From the questionable methods to the long-lasting effects, controversy surrounds the practice of the so-called: “conversion therapy.” It is unclear whether this practice is actually effective, or if it is just a front for propagating hate in a time where attitudes towards members of the LGBT+ community are shifting dramatically towards acceptance. In order to understand the fight against the practice, it’s important to know exactly what it is and what effect it has on people.
There are many different kinds of conversion therapy, some more drastic than others. The most common and “gentle” method is talk therapy, which takes the form of traditional therapy as a conversation between the patient and the therapist. However, a harsher method of “therapy” is conditioning, which forces the patient to associate homosexual thoughts with negative feelings. In this method, participants are shown media portraying homosexual actions and are subsequently caused pain or displeasure through things like electric shocks or instructions to imagine the process of vomiting while viewing these images. One of the more extreme practices is a lobotomy, which is a surgical procedure where part of the brain is removed to “fix” a mental illness. Practicing this carries an extremely high risk, doesn’t “cure” homosexuality, and often leaves the patients with problems for life, leading to its practice being mostly eradicated today.
In regards to whether or not conversion therapy is actually effective, irrefutable results remain unclear. Many of the studies done on this practice are often biased, unscientific, and not conducted using proper research methods. According to Think Progress, one such “study” that claimed that conversion therapy is effective was simply a survey asking 125 men whether or not they thought the practice helped them. First of all, the sample size was too small to account for most people who go through some sort of sexual orientation change effort, or SOCE. Secondly, it is very likely that the participants in the “study” answered with what they thought the “researchers” wanted to hear, rather than what they believed they had gone through. This topic is one that involves a lot of bias, and while most people agree that conversion therapy is ineffective and causes more harm than good, it is very difficult to scientifically determine whether or not these efforts are actually effective at all.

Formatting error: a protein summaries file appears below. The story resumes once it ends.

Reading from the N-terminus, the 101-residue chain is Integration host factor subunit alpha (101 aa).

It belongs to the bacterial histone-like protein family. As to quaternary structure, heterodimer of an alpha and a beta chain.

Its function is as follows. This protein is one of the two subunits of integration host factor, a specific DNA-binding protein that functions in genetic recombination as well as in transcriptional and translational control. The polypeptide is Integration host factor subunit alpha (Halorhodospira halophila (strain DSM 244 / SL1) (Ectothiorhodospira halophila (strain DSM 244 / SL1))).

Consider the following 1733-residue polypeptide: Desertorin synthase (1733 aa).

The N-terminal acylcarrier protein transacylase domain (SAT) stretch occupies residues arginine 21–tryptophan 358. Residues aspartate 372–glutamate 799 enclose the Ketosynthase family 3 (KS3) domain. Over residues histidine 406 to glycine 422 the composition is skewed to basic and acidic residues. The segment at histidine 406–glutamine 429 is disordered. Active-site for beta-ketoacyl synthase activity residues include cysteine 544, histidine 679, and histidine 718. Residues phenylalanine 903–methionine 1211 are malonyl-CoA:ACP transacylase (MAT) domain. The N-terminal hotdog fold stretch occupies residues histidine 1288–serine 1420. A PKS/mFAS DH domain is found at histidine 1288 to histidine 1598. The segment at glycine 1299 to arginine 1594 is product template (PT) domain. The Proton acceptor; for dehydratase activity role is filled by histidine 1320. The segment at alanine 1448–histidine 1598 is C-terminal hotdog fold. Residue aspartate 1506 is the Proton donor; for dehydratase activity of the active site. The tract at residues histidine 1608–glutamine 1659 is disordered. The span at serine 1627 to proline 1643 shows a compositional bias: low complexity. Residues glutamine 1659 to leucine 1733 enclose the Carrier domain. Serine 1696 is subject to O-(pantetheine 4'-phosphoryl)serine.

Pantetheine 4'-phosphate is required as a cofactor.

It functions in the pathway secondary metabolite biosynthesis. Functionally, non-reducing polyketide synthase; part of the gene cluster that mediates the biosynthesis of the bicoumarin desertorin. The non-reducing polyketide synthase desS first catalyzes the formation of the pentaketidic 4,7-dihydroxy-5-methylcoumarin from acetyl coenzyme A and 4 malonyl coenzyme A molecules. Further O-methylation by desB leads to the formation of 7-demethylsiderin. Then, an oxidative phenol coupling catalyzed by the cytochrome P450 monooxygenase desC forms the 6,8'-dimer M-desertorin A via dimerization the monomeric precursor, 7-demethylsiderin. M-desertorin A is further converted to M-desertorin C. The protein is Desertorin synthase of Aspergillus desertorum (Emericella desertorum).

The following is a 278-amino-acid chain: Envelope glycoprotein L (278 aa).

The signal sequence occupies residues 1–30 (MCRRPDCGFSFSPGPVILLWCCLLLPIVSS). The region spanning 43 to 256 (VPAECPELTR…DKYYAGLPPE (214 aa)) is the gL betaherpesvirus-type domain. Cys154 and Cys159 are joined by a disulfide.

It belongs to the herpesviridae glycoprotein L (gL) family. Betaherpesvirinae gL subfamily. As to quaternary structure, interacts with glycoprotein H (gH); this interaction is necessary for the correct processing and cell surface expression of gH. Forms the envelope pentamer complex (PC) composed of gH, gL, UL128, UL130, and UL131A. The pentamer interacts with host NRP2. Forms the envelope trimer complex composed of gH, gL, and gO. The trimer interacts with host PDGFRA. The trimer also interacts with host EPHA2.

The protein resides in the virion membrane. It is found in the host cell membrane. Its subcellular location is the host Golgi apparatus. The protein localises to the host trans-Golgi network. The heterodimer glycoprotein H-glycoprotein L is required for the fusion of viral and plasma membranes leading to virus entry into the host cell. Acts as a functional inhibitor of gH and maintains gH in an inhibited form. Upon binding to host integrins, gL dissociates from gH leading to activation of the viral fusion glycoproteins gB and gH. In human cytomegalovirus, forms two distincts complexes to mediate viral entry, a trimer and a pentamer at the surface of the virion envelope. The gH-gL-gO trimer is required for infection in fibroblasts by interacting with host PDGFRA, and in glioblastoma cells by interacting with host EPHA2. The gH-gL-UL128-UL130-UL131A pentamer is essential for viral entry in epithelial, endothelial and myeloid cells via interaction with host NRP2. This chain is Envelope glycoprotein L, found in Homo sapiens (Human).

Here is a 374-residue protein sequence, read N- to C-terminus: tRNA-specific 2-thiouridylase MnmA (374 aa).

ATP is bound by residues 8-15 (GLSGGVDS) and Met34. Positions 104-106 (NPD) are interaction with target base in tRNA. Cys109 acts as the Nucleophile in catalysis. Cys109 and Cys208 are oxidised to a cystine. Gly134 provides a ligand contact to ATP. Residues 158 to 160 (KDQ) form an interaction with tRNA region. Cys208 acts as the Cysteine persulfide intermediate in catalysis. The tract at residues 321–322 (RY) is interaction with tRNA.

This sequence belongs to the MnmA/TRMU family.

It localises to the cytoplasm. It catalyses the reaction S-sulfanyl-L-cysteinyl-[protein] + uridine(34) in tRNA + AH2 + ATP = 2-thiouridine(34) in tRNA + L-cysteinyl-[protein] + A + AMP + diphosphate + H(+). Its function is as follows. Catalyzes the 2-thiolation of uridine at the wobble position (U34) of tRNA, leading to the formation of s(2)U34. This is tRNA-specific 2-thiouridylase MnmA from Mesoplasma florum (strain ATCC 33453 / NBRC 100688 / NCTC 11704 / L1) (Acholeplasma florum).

While a few people may argue for it’s aid in wellness, conversion therapy actually causes a great amount of distress and trauma to the people who go through it. At its core, conversion therapy is based on intolerance and misunderstanding. Most people who go through it don’t do so willingly, and the therapy is often run by individuals who believe that homosexuality is something that can and has to be changed. Members of the LGBT community already suffer from higher rates of self-harm when compared to heterosexual young people, and being told that they have to change while being forced into an environment where their identity is clearly not accepted only adds to the detriment.
Conversion therapy is currently legal in 41 US states with laws protecting minors in 14 states and the District of Columbia. However, these laws don’t stop the practice from happening in these areas. Most of the time, these laws only apply to mental health professionals and people who provide this kind of therapy for money, and don’t apply to religious organizations that often go around the laws and regulations to continue to be major proponents of its use. While some countries have banned the therapy nationwide, others have only banned it in certain states or provinces, and many of these laws have certain exceptions.
As we see Canadians rally to ban the practice and Californian’s efforts to do the same fail, the fight to end this archaic practice remains on-going. Organizations like The Trevor Project are leading several efforts to make this pseudoscientific “therapy” illegal across all states, while many others are trying to forge the way for eradication efforts in their own countries. With new administrations and political tides changing, only time will tell whether or not the fight will be stalled or continue to move forward.
by Julissa Mederos